Class Notes (837,177)
Canada (510,153)

Archaic Lyric.docx

5 Pages
Unlock Document

Classical Studies
Classical Studies 1000
Christopher Brown

Archaic Lyric Vases: portrays a scene from Homers Odyssey. Given nature of oral tradition, it is not necessarily obvious. Must look at differences and similarities. Ex: some show characters that look like they’re from Homer that are doing things not from Homer Scene on a vase:  As Odysseus travels home he encounters the sirens who sing songs so alluring that suck in sailors to their death but Odysseus really wants to hear and stuffs his men’s ears with ear wax so they won’t hear it, and he is tied to the mast of the ship and if he struggles and asks to go, his sailors are told to tie him tighter, therefore he can hear the songs and survive.  Sirens described as alluring women, but there is something foul about them.  The representation of them in Greek art is ugly, they are strongly associated with death and the underworld and are creepy.  The skin is stretched tight to the corpses at their feet- they drained their victims Another scene:  Odysseus is trapped in a cave with a one eyed ogre who is eating the Greeks  Odysseus is told the monster will eat him last  Odysseus sees plan to get out- long stick he sharpens and hardens in the fire  Gets ogre drunk on wine and Odysseus drives the stick into his one eye, blinding him  Boulder is in the cave and the men could not move it because it was too big  Odysseus and his men conceal themselves beneath the sheep because the ogre has to let the sheep outside in the morning  Odysseus sacrifices the sheep to represent their escape Another scene:  Odysseus companions are now pigs, a witch transformed them into pigs  Odysseus is protected by her magic from the god Hermes who gives him a special root protecting him from her magic  His instructions by the God: As soon as her magic fails to change him, he is to pull his sword out, threaten her, and then they have to go to bed together, she turns the men back after and makes them even better than they were before Wall painting: Trojan Horse  A lot of Greeks contained within the Trojan horse  Homeric Epic, but not a Homeric scene- this scene was not narrated in the Odyssey or Iliad  Greek epic told by a Roman perspective, possibly a Roman Epic Archaic Greek Lyric Poetry  Homer was greatest but lyric poets still important  Pindar greatest of lyric poets ‘The Lyric Age of Greece’  Title somewhat misleading, although been important for many intellectual histories of Greece  A great deal of ‘lyric’ poetry written down during the 7 and 6 centuries BC o Some kind of song culture of a more personal sort (lyric, song) existed alongside epic o Little has survived into the modern world o Substantial body of text, but only quotations, pirate texts (tricky to decipher), incomplete evidence – missing the basic texts  Clearly rich and varied traditions of solo-song stretching back to Bronze Age and beyond “Lyric” vs. Lyric  We sue the word lyric to refer to broad range of personal poetry  The word properly refers to poetry sung to the accompaniment of a lyre (lyra) – plucked strings  The aulos was also used to accompany some kinds of poetry  The early Greeks often used the word melos (song) – melic poetry  Vase shows typical singer with stringed instrument, head bent back= posture of song  Women are also portrayed as playing the lyre and singing  Most info and evidence comes from men and perspective of men  Powerful women in plays were written by males and performed by males, question of whether women were even allowed to go to the theatre  Lack women perspectives  Do know one of the greatest lyric poets was a woman Characteristics of Early Greek Poetry  Very different from modern notions of personal poetry o A “spontaneous outpouring of emotion” (Wordsworth)  It was sung and so performed, not designed for reading o Therefore, it was public because it was not a private act of the poet o Always be an audience and occasion  Closely bound to occasions: o Religious festivals o Weddings – poetry can sometimes be raunchy for weddings o Funerals o Victory-celebrations – athletic victories, talks about the victor and situating that victory that takes us back to traditional myth, know about implications of the victory o Symposia – modern symposia is an academic event on certain subject, serious intellectual discussion. That sense of the word comes from dialogue from Plate on the discussion of love. Originally, Symposia means ‘drinking party’, everyone gets together and drinks. Women went- prostitutes and flute girls. Symposium could take many forms- designated leader decides if you drink more or discuss more. Greeks’ wine was strong but they mix it with water so lots of discussion of how much water to mix with the wine, depending on how they want to talk about things. Flexible occasion bringing elite males together. Design of Greek house formally instituted a symposium room. Poetry holds a large role in symposiums. Symposium seemed to cut across all Greek communities, place for serious political thought/change, also where Greeks reinforced important shared values- song plays big role in that Character of the songs  Formal and often traditional  Complex metres o Is very strong sense that Greek lyric poetry reflects highly organised sound o Elaborate o Texts are largely defective o Still don’t know how they really would sound, cannot replicate  Highly complex language o Elevated and artificial o Doric dialect common in some types, Ionic and others (even when produced in non- Dorian and non- Ionian communities)  Two basic modes: o Solo-song (monody)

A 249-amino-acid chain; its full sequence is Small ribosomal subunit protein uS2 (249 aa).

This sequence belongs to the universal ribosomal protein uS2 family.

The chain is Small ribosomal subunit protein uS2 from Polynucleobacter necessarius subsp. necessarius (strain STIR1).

More Less

Related notes for Classical Studies 1000

Log In


Join OneClass

Access over 10 million pages of study
documents for 1.3 million courses.

Sign up

Join to view


By registering, I agree to the Terms and Privacy Policies
Already have an account?
Just a few more details

So we can recommend you notes for your school.

Reset Password

Please enter below the email address you registered with and we will send you a link to reset your password.

Add your courses

Get notes from the top students in your class.